Work/Life Balance is no longer a gender issue, it’s cultural and generational

Work/Life balance has been in the forefront of business productivity plans for over a decade as more women entered the work force in management positions and contributed to better company performance. What started out as a gender issue, later became a generational issue, and now it’s a cultural issue. With 70% of US moms working in 2014, the cultural conversation has shifted from whether women should work outside of home to how do we understand the needs and values of the working parents, and tailor policies accordingly, to attract and retain the best talent regardless of gender and/or generation. Talent is a company’s most powerful sustainable competitive advantage. These valuable insights are extremely important in branding strategies of your value propositions to the new world marketplace customers as well.

WMRI (Working Mother Research Institute) recently conducted a fascinating study on 3 generations of men and women that make up majority of the work force now: Baby Boomers (1946-1964), Gen X (1965-1980) and Gen Y, aka millennials (1981-2000). Interesting similarities and differences between generations of parents as it relates to the best ways to manage work and personal lives….clearly common grounds for all working parents as well as areas where generational and gender attitudes diverge…..

Do you remember Gen X being referred to as slackers years ago? They earned this reputation mainly because they were the first generation that demanded work/life balance. For work-centric boomers, they were slackers. Can you imagine what Boomer bosses are going through now with Millennials? I’ve spoken to many business leaders who stereotype and mischaracterize Millennial’s love and expectation of work/life balance as laziness and lack of ambition, versus a cultural shift and thoughtful re-prioritization of personal and family values.

This WMRI extensive study clearly outlines that Gen Y moms feel far more optimistic and happy than previous generations—mostly because of the support they are receiving from their spouses (as equal active partners) but also from their parents and managers. Gen-Xers tend to be stressed often viewing work as a financial necessity…but they are ambitious, highly educated and tech savvy, and overwhelmingly part of the dual-earner couples. And baby boomers feeling stretched as new demands of caring for parents, retirement and aging are upon them….hard to imagine when they find the time to look and feel younger than their age. The only group that outshine Millennials in their optimism is the female breadwinners—in every category. Interesting, huh?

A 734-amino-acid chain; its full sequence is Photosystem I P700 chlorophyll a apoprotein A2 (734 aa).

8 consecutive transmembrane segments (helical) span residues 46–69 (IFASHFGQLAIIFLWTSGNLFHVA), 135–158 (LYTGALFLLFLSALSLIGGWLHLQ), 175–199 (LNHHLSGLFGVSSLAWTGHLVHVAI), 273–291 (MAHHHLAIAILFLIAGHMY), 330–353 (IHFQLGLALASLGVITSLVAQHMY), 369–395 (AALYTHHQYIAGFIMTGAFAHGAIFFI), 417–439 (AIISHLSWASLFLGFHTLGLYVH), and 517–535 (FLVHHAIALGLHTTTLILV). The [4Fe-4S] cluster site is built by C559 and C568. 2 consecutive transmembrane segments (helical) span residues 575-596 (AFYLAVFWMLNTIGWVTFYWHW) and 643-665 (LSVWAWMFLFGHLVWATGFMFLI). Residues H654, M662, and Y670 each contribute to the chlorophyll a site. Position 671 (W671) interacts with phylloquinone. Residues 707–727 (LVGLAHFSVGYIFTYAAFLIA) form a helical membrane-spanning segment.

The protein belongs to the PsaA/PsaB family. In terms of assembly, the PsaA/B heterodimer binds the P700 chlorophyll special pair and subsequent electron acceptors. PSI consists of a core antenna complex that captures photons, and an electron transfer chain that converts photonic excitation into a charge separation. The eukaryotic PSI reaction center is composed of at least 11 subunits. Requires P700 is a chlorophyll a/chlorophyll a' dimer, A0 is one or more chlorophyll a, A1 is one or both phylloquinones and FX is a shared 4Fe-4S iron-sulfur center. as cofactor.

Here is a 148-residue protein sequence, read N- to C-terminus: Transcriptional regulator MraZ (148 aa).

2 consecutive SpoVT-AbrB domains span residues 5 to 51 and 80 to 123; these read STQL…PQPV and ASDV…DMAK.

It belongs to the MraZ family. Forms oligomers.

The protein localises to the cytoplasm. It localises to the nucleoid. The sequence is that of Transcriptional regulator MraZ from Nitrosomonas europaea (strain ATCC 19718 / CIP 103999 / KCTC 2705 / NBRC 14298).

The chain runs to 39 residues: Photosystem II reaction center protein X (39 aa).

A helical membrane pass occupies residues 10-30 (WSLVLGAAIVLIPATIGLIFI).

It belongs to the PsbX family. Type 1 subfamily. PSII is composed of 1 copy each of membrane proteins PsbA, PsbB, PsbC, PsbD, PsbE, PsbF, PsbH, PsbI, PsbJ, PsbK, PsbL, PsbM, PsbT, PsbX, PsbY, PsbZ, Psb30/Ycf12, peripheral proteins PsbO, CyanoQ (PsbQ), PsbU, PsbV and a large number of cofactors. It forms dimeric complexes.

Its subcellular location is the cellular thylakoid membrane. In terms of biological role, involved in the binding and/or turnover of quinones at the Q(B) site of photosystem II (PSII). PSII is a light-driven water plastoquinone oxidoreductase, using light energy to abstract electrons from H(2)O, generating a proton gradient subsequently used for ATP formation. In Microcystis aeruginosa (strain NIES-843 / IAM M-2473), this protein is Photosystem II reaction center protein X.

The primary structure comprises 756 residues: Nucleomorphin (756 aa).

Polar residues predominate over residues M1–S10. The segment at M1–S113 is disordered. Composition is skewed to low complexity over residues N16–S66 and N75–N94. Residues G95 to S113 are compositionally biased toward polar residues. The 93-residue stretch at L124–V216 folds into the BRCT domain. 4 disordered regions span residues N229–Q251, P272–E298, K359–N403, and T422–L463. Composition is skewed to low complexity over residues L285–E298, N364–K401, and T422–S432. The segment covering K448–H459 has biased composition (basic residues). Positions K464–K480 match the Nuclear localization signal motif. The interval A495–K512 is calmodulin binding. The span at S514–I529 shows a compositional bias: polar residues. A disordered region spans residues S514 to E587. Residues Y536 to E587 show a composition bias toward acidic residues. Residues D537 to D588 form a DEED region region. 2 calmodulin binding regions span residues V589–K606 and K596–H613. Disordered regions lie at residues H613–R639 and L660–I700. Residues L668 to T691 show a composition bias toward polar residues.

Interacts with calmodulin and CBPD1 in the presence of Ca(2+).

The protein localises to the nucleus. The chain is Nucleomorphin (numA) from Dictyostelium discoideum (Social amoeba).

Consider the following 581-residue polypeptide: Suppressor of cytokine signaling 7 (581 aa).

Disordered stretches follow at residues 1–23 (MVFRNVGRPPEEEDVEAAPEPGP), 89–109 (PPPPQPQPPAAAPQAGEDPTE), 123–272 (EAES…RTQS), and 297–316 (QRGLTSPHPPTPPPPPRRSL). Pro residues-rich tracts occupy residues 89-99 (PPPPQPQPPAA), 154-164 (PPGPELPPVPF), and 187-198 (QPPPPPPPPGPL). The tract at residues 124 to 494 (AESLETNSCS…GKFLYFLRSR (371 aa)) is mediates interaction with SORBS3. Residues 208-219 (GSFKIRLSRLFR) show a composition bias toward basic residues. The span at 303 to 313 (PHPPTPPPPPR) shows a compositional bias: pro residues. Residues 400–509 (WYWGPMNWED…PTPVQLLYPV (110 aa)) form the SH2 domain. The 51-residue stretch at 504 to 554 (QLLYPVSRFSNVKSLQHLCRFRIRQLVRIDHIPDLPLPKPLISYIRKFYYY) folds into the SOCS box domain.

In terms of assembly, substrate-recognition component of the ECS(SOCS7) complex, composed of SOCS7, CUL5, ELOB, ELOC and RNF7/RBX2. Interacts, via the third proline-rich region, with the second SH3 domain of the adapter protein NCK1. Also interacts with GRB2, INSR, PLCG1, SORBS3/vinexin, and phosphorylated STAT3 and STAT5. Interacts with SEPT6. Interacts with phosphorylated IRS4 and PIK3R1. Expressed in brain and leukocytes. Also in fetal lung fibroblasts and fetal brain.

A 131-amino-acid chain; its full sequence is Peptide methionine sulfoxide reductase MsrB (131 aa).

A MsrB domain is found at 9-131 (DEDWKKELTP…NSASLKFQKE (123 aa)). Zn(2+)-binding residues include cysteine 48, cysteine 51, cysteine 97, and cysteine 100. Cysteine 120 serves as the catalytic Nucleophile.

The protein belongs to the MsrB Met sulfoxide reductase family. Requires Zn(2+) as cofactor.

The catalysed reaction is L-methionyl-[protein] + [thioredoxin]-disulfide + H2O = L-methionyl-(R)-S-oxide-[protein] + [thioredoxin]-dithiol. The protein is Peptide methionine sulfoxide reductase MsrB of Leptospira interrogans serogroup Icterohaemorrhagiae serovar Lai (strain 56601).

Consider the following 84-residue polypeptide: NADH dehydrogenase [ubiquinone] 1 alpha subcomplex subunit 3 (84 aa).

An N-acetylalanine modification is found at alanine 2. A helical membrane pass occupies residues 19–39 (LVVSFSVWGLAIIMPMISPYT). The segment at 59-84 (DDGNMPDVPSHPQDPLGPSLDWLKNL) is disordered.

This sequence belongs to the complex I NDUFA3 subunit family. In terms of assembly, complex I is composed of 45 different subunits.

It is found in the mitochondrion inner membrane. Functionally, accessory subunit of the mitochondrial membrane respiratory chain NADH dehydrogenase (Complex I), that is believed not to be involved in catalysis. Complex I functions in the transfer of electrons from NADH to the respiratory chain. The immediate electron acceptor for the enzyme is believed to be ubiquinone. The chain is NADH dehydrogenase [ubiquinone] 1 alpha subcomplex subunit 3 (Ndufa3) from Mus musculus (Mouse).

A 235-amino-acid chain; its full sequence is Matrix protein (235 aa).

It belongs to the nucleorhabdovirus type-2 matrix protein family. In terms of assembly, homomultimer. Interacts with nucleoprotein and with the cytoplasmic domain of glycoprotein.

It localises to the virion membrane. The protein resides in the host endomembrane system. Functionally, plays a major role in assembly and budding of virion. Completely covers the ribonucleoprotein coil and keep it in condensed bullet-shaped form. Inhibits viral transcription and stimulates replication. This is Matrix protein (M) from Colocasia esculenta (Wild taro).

Couple of surprises about Millennials, even for me…although they are cheery about family finances (64%), pleased with their relationship with their spouses and partners (71%) and were even happier about contributions fathers make in caring for their children (73%)…and although this generation is more career-minded than the previous two….they are more conflicted about child care and career. Most agree that one parent should be home to care for the kids (60%) and home when a child gets there (83%). And this is the generation that feels free to choose between work and staying home and they figure out how. Don’t be surprised if Millennial parents choose to stay at home for some years during their career. Providing flexibility may or may not be enough for them. More than half of all men and women in Gen Y think flex causes work to interfere with family time. So separation of work and family is more important to them. And encouraging unplugging even more so, specially at nights, weekends, vacations, etc.